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'Steins;Gate': Stand Back, We're Going To Try Weird Science

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How comedic banter, science-fiction mind-bending, and an irresistible cast of characters combined alchemically to make one of anime's best moments in recent years

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'The Face Of Another': Confessions Of A Mask

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Kōbō Abe's novel, and Hiroshi Teshigahara's film adaptation, explore an extreme case: a disfigured man given a new face to present to the world, and thus all the perils of existential absolute freedom

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'Black Lagoon': Boiled Harder

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The animated adaptation of Rei Hiroe's ferocious homage to '80s action and Hong Kong cinema has all the attitude and muscle of its source, and also all its soul and insight

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'Samurai Champloo': The Mix

At the Venn intersection of "47 Ronin" and "Cash Rules Everything Around Me" is this glorious jumble of period samurai adventure, road movie, anti-romantic triangle, comedy, drama, and stone cold classic

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sa·mu·rai n. 1: military nobility of feudal Japan; from verb meaning to wait upon or accompany a person in the upper ranks of society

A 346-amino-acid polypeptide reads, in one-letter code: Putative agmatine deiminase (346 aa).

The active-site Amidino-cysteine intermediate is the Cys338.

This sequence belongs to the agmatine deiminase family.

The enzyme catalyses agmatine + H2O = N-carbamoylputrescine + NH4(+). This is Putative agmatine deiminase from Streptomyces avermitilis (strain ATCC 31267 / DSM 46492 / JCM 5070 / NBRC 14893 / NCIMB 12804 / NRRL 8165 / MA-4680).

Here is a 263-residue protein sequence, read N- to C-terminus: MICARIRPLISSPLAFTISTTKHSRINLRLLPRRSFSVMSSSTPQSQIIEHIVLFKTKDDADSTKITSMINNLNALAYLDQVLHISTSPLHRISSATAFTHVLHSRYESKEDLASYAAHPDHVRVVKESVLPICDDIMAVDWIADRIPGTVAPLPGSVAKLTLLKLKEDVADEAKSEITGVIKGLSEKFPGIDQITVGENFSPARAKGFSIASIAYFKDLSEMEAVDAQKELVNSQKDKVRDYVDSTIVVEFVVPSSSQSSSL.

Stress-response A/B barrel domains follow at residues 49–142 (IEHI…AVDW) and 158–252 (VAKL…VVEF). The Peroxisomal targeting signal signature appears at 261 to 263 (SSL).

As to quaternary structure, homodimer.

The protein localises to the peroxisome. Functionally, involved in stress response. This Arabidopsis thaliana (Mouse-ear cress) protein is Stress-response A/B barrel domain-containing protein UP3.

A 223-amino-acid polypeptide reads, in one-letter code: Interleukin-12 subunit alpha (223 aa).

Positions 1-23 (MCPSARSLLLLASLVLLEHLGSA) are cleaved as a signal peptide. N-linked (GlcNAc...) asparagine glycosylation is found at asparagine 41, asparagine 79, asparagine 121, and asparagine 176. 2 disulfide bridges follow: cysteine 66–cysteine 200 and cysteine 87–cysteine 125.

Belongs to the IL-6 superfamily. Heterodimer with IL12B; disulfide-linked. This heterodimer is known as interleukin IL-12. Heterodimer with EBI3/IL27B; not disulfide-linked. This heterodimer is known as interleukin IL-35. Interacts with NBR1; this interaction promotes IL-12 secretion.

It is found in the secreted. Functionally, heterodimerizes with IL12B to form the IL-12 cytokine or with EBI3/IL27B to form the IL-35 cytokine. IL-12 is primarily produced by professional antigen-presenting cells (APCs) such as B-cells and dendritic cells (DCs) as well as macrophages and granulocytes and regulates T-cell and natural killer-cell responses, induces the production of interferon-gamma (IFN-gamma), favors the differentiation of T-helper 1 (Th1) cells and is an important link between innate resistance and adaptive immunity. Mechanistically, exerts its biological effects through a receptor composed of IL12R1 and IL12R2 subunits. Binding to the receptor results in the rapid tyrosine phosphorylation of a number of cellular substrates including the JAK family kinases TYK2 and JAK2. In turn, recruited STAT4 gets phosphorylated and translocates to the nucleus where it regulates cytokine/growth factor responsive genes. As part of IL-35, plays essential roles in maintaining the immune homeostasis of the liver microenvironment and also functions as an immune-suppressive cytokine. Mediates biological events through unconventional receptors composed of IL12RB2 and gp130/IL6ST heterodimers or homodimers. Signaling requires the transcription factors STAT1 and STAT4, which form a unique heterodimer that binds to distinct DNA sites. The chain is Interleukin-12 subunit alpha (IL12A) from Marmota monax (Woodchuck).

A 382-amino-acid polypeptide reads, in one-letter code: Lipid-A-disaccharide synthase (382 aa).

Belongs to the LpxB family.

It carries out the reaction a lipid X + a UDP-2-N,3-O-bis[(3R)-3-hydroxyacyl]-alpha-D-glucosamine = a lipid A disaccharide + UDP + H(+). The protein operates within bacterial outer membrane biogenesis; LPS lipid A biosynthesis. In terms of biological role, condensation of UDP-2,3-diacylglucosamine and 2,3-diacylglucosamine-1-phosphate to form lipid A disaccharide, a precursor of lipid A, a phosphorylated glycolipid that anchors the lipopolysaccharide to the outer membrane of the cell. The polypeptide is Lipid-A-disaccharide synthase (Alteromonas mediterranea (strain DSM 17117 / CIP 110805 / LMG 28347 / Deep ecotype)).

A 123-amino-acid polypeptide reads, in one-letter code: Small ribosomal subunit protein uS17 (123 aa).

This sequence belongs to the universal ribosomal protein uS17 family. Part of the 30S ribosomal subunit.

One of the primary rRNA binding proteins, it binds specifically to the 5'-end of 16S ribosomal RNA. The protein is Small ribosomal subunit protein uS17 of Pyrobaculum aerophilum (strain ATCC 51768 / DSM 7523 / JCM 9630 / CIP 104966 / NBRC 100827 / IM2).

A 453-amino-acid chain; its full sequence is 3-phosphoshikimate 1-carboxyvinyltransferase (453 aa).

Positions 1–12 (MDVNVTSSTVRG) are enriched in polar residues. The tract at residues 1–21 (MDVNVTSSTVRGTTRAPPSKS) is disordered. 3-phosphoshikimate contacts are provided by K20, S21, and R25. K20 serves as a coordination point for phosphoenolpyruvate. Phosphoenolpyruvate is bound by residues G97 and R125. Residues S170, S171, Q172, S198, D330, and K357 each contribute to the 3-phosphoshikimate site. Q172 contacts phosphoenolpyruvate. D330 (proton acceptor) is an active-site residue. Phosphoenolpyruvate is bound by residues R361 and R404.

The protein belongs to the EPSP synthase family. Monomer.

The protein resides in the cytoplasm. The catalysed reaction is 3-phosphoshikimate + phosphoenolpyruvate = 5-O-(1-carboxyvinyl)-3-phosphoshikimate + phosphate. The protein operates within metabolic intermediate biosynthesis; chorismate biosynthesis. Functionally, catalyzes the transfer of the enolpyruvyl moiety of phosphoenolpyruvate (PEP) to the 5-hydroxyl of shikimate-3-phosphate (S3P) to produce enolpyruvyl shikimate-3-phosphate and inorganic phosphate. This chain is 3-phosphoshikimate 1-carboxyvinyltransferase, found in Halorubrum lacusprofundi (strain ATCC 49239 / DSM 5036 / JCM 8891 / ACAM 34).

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'Tetsuo II: Body Hammer': Metamorphoses

Shinya Tsukamoto's follow-up (side-quel?) to his immortal debut is not quite as arresting or inspired, but it has many fascinating aspects all the same

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The genius of the original Tetsuo: The Iron Man was that it explained nothing. The problem with Tetsuo II: Body Hammer is that it explains everything. To use a phrase I've borrowed before, it cuts open the drum to see what makes it go bang. But that doesn't make it an entirely bad film, just not as successful a one as its predecessor. It also functions as a key step in Shinya Tsukamoto's evolution as a filmmaker, away from purely instinctual storytelling and towards the more elegant fusion of instinct and intellect that has since become his hallmark. A stumbling step, but a step all the same.

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'Tetsuo: The Iron Man': Full Metal Mutation

Thirty years later, Shinya Tsukamoto's frenzied masterwork of cyberpunk body horror still seethes like nothing else on film

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The one term that comes most to my mind when trying to describe Tetsuo: The Iron Man is not "body horror" or "cyberpunk". It's "handmade". Shinya Tsukamoto's first feature-length film seems like it was hot-glued together in a junkyard, shot on decades-old Army surplus film stock, and scored with a cheap Casio SK-1 sampler. Those are also all the reasons it works. A movie this frenzied, brutal, and gut-level can't look too slick. Rawness also ages more gracefully than gloss (yesterday's sleek is tomorrow's tacky), and so thirty years on Tetsuo's landmark status remains undimmed, still as gloriously outlandish and uninhibited as ever.

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